Definition of polonaise in English:



  • 1A slow dance of Polish origin in triple time, consisting chiefly of an intricate march or procession.

    ‘a polonaise and mazurka danced by the Theatre's famous ballet school’
    • ‘Between polonaises and mazurkas, character teacher David Boyet emphasizes artistry as he demonstrates epaulement.’
    • ‘We then launch into the polonaise, which is where I have a bit of a problem with this choreography.’
    • ‘The film ends with Poles dancing their traditional polonaise to celebrate a military victory over the Russians.’
    • ‘The energetic polonaise and waltz will kick off the dancing, introduced by debut dancers from the German language school in Sofia with their choreographer Ventsislav Dermendjiev.’
    • ‘There would be no lines of wilis in arabesque drawn magnetically together in Giselle, nor any grand polonaise for the ensemble in Theme and Variations.’
    • ‘In a short scene the Poles, characterised by mazurkas and polonaises, lament the downturn in their fortunes and decide to go in search of the new Russian Tsar and capture him.’
    1. 1.1A piece of music for the polonaise.
      ‘he played a polonaise by Chopin’
      • ‘His pieces have a simple, homespun character that is notably independent of Western influences, and the large repertory of early 19th-century polonaises, including the earliest attempts by Chopin, owed a good deal to his model.’
      • ‘Two polonaises rounded off the generous all-Chopin half.’
      • ‘Although Telemann tampered with even basic characteristics of Polish folk music (Chopin would have blanched at the idea of a polonaise in duple time!)’
      • ‘Every now and then they stretch to a nocturne (average running time: five minutes) or polonaise (around six minutes), but seldom a ballade (close to ten).’
      • ‘It also may be played more slowly, since some writers have described it incorrectly as being in the style of a polonaise.’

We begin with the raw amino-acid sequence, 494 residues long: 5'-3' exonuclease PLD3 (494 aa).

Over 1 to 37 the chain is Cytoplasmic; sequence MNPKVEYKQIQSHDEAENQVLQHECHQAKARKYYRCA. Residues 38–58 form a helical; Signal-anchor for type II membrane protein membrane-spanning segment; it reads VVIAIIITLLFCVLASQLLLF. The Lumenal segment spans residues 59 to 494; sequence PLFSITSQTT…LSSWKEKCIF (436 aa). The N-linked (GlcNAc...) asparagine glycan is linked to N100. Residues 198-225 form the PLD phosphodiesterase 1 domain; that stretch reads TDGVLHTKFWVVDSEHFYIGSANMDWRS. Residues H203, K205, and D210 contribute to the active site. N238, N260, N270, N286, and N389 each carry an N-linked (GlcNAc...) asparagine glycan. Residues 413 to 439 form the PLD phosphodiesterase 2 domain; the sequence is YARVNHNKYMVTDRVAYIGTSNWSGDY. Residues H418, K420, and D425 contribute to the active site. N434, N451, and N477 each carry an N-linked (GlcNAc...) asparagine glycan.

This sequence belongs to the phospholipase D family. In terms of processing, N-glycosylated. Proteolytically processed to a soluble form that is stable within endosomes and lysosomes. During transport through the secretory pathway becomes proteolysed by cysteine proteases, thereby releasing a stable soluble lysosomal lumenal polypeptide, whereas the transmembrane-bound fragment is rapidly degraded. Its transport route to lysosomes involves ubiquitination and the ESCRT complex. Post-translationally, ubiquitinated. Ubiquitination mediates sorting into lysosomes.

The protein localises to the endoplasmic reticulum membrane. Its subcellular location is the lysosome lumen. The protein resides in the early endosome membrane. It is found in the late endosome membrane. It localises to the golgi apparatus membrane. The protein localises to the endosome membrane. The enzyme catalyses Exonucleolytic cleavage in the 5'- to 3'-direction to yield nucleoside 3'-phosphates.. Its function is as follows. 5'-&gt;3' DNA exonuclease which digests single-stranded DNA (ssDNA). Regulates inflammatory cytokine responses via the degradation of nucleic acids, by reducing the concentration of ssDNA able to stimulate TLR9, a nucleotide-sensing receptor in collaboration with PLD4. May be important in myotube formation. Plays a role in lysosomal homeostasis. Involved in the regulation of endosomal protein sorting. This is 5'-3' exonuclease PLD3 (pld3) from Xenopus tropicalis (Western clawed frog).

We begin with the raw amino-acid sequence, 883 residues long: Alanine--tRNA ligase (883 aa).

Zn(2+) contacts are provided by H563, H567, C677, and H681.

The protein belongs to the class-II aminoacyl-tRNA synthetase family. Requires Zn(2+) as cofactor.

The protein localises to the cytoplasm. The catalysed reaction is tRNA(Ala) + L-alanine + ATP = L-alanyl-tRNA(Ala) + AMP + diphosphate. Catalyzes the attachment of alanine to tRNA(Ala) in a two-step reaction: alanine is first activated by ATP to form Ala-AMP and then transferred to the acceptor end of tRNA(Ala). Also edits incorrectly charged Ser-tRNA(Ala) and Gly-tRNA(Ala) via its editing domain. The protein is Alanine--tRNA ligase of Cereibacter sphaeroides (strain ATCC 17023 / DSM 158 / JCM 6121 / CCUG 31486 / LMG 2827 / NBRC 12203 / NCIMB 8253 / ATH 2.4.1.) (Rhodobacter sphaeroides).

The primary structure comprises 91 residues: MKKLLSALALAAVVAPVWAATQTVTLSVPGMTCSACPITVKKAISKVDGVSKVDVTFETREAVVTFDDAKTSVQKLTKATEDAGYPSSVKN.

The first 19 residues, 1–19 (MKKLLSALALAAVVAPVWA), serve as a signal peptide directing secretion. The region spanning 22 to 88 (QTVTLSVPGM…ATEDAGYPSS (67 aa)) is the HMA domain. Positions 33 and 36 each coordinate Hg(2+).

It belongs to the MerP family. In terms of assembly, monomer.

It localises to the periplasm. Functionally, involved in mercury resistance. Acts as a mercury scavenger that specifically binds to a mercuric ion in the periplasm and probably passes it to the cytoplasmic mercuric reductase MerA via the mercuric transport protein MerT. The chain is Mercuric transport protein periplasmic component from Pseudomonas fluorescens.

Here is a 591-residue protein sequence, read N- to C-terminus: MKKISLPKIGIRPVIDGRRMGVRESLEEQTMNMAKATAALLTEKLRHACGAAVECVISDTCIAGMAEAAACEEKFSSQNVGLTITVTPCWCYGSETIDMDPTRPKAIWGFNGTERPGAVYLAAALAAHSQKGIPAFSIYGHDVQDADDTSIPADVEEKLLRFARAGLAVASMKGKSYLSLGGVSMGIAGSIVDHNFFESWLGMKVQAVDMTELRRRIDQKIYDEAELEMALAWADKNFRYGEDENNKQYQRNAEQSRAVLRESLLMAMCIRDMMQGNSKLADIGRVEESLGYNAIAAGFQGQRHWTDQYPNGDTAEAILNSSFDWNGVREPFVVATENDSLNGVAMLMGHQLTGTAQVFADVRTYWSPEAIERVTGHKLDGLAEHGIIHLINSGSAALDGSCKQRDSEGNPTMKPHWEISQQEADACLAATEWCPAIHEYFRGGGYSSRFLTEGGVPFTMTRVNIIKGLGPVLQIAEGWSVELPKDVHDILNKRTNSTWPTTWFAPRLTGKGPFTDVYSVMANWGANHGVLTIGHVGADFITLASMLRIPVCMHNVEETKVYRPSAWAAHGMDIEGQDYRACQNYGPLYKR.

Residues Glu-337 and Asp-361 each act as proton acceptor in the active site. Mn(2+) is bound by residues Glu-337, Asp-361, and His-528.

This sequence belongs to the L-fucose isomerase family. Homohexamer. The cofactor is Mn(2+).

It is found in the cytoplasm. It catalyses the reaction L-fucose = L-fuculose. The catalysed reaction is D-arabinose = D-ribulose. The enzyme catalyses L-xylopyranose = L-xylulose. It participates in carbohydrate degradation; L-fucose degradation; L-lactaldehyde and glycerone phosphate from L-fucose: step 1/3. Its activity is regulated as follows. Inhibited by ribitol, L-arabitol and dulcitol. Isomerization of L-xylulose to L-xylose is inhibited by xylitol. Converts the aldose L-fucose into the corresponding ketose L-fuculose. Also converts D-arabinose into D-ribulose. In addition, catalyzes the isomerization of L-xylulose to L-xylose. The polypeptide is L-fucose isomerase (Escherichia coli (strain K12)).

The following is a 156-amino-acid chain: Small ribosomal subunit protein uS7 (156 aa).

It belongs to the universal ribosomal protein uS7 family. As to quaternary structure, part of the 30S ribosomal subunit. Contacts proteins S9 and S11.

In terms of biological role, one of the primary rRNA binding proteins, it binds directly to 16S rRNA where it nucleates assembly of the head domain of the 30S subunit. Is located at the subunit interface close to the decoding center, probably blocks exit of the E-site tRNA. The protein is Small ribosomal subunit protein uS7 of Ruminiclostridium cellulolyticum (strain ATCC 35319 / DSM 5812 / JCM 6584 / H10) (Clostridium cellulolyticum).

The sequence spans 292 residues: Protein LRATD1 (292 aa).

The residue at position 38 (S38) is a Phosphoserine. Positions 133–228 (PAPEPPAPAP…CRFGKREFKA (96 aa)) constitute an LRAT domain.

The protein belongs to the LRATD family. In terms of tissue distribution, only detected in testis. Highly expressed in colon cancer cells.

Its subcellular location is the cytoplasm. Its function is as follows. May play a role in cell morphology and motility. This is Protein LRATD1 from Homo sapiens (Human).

• ‘Suddenly a Chopin polonaise fills the room, soft and enchanting and so otherworldly that nurses pause on their rounds to listen and some patients take a break from their pain.’
      • ‘Sixteen preparatory pieces, such as preludes, études, bagatelles, barcarolles, nocturnes and polonaises, present, reinforce and prepare students for what is coming next.’
      • ‘The four top prizes include $18,000, $12,000, $8,000 and $5,000, with special $1,000 prizes for the best performance of a mazurka, polonaise and concerto.’
      • ‘The most extraordinary musical evocation is undoubtedly the rendering of a John Cleese prose poem by the Monty Python Team (in the film The Meaning of Life) that tells the life of Cromwell set to the music of a polonaise by Chopin.’
      • ‘I would recommend Vladimir Horowitz's recordings of the études and mazurkas, Artur Rubinstein's recordings of the polonaises and concertos, and Luiz de Moura-Castro's recordings of the ‘Ballade in G minor’ and the nocturnes.’
      • ‘The recital consists of essentially triple-time dance music - mazurkas, waltzes, and polonaises - although you might find it difficult to trip the light fantastic to any of this.’
      • ‘There are, for example, a polka, a fughetta, a rondo, a rondino, an impromptu, a mazurka, a barcarolle, two arabesques, a ragtime, three polonaises, a tango and a rumba, not to mention a sequence of four nocturnes.’
      • ‘One of the soloists that evening - young violinist Valja Dervenska - performed the Brilliant polonaise by Wieniawski with passion and virtuosity.’
      • ‘The polonaises in C minor, op. 40, and A-flat major, op. 53, only further corroborated the point that Kissin is above all a marvelous Chopin interpreter, on a level which only a handful of his peers attain.’
  • 2historical A woman's dress with a tight bodice and a skirt open from the waist downwards, looped up to show a decorative underskirt.

    ‘a black velvet polonaise with jet buttons’
    • ‘They'll cut you up like spare ribbons on Mademoiselle Jebraiel's polonaise!’
    • ‘Her lips were a red of the same tint, as was the polonaise she was so daintily flaunting - over which, she wore a black cloak.’
    • ‘The polonaise was usually cut like a princess dress, without a waist seam, and often differed from it only in that it was not full length.’


  • (of a dish) garnished with chopped hard-boiled egg yolk, breadcrumbs, and parsley.

    ‘polonaise sauce and trout sauce are specially made’
    • ‘Other egg sauces include those in which chopped hard-cooked eggs are an ingredient such as Polonaise Sauce.’
    • ‘I took the roast fillet of beef in a parsley crust with asparagus polonaise and turnip and turned carrots.’


Mid 18th century: from French, feminine of polonais Polish, from medieval Latin Polonia Poland.